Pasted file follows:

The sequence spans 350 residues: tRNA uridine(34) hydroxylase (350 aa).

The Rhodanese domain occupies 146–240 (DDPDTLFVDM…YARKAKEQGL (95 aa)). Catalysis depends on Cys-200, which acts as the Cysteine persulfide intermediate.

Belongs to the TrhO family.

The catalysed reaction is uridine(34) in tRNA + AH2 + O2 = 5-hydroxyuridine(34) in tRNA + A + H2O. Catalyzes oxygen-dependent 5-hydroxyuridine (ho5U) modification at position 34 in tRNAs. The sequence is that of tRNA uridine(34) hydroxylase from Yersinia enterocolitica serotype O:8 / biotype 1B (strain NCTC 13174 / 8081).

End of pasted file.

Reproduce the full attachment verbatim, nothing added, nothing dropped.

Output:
The sequence spans 350 residues: tRNA uridine(34) hydroxylase (350 aa).

The Rhodanese domain occupies 146–240 (DDPDTLFVDM…YARKAKEQGL (95 aa)). Catalysis depends on Cys-200, which acts as the Cysteine persulfide intermediate.

Belongs to the TrhO family.

The catalysed reaction is uridine(34) in tRNA + AH2 + O2 = 5-hydroxyuridine(34) in tRNA + A + H2O. Catalyzes oxygen-dependent 5-hydroxyuridine (ho5U) modification at position 34 in tRNAs. The sequence is that of tRNA uridine(34) hydroxylase from Yersinia enterocolitica serotype O:8 / biotype 1B (strain NCTC 13174 / 8081).